8. Sartresky & Hutch (6:52)
-Spillman, Buck Henry, Aykroyd, Belushi, Curtin, Morris, Murray, Newman

Well, here’s a pretty conceptual piece. Spoofing the 70s cop drama (which would’ve been on the air still at this point), this piece finds Hutch (Belushi) teamed up with the philosophizing Sartresky (Aykroyd), named after Jean-Paul of course. I’m sure this would go over the heads of tons of viewers today and probably did at the time as well. This “episode” sees the twosome trying to stop a suicidal criminal (Murray) from blowing himself up as well as his wife (Curtin) and his mother (Spillman). Not to mention there is also an amusing piece with Buck making a proposal towards a hooker informant (Newman). This doesn’t work as well as it should have, but it is still funny and is highlighted by Aykroyd’s fantastic comic performance as an existentialist cop. Belushi also comes perilously close to cracking up due to Danny’s antics. B

9. The Franken and Davis Show (4:12)

What starts off as a special visit from Al’s parents (the real deal!) soon degenerates into an insane family ordeal after his mother reveals an embarrassing story involving Al and urination. These bits are usually among the highlights of the episodes they appear in and this one was no exception. While Franken and Davis were great writers, their performance skills were also pretty impressive. Al does dishevelled well and Davis is the man who attempts to calm the storm. A+

10. E. Buzz Miller’s Art Classics (3:43)
-Aykroyd, Newman

We get the debut of two semi-popular characters here as E. Buzz Miller (Aykroyd), sleazebag extraordinaire, introduces some classic paintings involving nudes so that he can point out the breasts on the women. Christy Christina (Newman) joins him and through her giggling and ditzy mannerisms, she doesn’t lend too much to the discussion. Laraine is an absolute delight here though and I loved Christy! Come to think of it, this is Buzz’s second appearance (his first being in Gordon/Berry in Year 2), but the character has evolved a bit since then. B+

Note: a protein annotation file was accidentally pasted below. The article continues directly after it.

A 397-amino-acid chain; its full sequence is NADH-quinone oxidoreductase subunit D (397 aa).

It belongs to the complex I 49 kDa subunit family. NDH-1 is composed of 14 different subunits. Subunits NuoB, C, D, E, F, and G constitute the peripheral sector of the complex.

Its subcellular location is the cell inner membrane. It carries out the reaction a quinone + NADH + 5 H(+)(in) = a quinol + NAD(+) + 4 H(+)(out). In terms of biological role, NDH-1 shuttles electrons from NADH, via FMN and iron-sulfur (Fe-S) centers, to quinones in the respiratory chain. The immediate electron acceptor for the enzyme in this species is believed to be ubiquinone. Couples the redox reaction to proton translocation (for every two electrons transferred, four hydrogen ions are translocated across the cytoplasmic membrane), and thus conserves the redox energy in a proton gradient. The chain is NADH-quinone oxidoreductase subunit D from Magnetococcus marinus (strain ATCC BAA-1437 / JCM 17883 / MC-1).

11. Elderly Girlfriend (3:30)
-Spillman, Aykroyd, Belushi, Curtin

For the first time all night, Miskel gets her first real opportunity to act as a young college man (Belushi) comes home with his new girlfriend (Spillman). The parents (Aykroyd & Curtin) are more than a little surprised by the age difference between the new couple, but they still don’t react with cartoonish behaviour like you’d expect. A good, calming sketch and Miskel does the best she could possibly do with this role. It was kind of adorable here that Jane pretty much guided her through their conversation too. B

12. Wino Santa (2:38)
-Murray, Radner

A department store Santa (Murray) relentlessly taunts a poor young girl (Radner), who asks for tons of different gifts. Jolly old St. Nick is all too willing to mercilessly torture her by dropping her off his lap and continues to revel in her misery. This was just an example of the chemistry between these two, which would only improve in the years to come. A-